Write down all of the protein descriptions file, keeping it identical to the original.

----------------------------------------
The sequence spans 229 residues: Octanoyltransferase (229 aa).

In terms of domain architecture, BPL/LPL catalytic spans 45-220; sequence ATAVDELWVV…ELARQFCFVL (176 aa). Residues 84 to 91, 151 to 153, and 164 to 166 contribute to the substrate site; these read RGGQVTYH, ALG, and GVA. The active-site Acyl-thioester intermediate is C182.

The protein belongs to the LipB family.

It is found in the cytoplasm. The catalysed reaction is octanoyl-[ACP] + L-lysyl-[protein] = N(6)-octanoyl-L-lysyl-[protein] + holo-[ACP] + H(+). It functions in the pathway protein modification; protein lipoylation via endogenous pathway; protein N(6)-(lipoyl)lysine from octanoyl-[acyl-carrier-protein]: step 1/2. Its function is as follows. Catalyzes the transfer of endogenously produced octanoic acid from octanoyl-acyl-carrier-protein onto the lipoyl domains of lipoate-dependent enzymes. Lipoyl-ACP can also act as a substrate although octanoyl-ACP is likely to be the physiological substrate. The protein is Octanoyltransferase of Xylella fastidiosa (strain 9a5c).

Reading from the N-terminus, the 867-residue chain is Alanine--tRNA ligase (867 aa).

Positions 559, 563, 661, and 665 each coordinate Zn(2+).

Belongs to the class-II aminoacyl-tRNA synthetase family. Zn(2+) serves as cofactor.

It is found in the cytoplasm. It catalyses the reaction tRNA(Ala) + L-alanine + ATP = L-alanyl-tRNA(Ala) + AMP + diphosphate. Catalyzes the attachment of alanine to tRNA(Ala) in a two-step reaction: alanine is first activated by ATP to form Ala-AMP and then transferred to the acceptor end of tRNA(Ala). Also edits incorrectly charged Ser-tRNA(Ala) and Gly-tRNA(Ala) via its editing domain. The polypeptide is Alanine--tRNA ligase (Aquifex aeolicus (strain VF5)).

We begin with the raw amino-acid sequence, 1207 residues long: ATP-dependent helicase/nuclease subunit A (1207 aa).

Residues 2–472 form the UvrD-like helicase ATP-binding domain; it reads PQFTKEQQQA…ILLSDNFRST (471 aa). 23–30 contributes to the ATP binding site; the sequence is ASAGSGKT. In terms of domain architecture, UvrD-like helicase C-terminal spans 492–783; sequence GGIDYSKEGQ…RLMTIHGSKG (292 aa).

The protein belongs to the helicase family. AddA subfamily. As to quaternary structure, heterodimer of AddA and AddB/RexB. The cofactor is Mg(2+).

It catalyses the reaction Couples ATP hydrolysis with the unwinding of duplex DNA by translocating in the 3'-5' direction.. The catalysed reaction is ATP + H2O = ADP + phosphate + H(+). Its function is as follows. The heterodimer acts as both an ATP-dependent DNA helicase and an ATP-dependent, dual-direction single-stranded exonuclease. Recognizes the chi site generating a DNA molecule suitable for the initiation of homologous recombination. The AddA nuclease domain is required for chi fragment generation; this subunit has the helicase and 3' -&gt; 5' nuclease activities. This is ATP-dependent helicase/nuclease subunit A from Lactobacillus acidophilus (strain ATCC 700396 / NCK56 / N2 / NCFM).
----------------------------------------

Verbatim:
The sequence spans 229 residues: Octanoyltransferase (229 aa).

In terms of domain architecture, BPL/LPL catalytic spans 45-220; sequence ATAVDELWVV…ELARQFCFVL (176 aa). Residues 84 to 91, 151 to 153, and 164 to 166 contribute to the substrate site; these read RGGQVTYH, ALG, and GVA. The active-site Acyl-thioester intermediate is C182.

The protein belongs to the LipB family.

It is found in the cytoplasm. The catalysed reaction is octanoyl-[ACP] + L-lysyl-[protein] = N(6)-octanoyl-L-lysyl-[protein] + holo-[ACP] + H(+). It functions in the pathway protein modification; protein lipoylation via endogenous pathway; protein N(6)-(lipoyl)lysine from octanoyl-[acyl-carrier-protein]: step 1/2. Its function is as follows. Catalyzes the transfer of endogenously produced octanoic acid from octanoyl-acyl-carrier-protein onto the lipoyl domains of lipoate-dependent enzymes. Lipoyl-ACP can also act as a substrate although octanoyl-ACP is likely to be the physiological substrate. The protein is Octanoyltransferase of Xylella fastidiosa (strain 9a5c).

Reading from the N-terminus, the 867-residue chain is Alanine--tRNA ligase (867 aa).

Positions 559, 563, 661, and 665 each coordinate Zn(2+).

Belongs to the class-II aminoacyl-tRNA synthetase family. Zn(2+) serves as cofactor.

It is found in the cytoplasm. It catalyses the reaction tRNA(Ala) + L-alanine + ATP = L-alanyl-tRNA(Ala) + AMP + diphosphate. Catalyzes the attachment of alanine to tRNA(Ala) in a two-step reaction: alanine is first activated by ATP to form Ala-AMP and then transferred to the acceptor end of tRNA(Ala). Also edits incorrectly charged Ser-tRNA(Ala) and Gly-tRNA(Ala) via its editing domain. The polypeptide is Alanine--tRNA ligase (Aquifex aeolicus (strain VF5)).

We begin with the raw amino-acid sequence, 1207 residues long: ATP-dependent helicase/nuclease subunit A (1207 aa).

Residues 2–472 form the UvrD-like helicase ATP-binding domain; it reads PQFTKEQQQA…ILLSDNFRST (471 aa). 23–30 contributes to the ATP binding site; the sequence is ASAGSGKT. In terms of domain architecture, UvrD-like helicase C-terminal spans 492–783; sequence GGIDYSKEGQ…RLMTIHGSKG (292 aa).

The protein belongs to the helicase family. AddA subfamily. As to quaternary structure, heterodimer of AddA and AddB/RexB. The cofactor is Mg(2+).

It catalyses the reaction Couples ATP hydrolysis with the unwinding of duplex DNA by translocating in the 3'-5' direction.. The catalysed reaction is ATP + H2O = ADP + phosphate + H(+). Its function is as follows. The heterodimer acts as both an ATP-dependent DNA helicase and an ATP-dependent, dual-direction single-stranded exonuclease. Recognizes the chi site generating a DNA molecule suitable for the initiation of homologous recombination. The AddA nuclease domain is required for chi fragment generation; this subunit has the helicase and 3' -&gt; 5' nuclease activities. This is ATP-dependent helicase/nuclease subunit A from Lactobacillus acidophilus (strain ATCC 700396 / NCK56 / N2 / NCFM).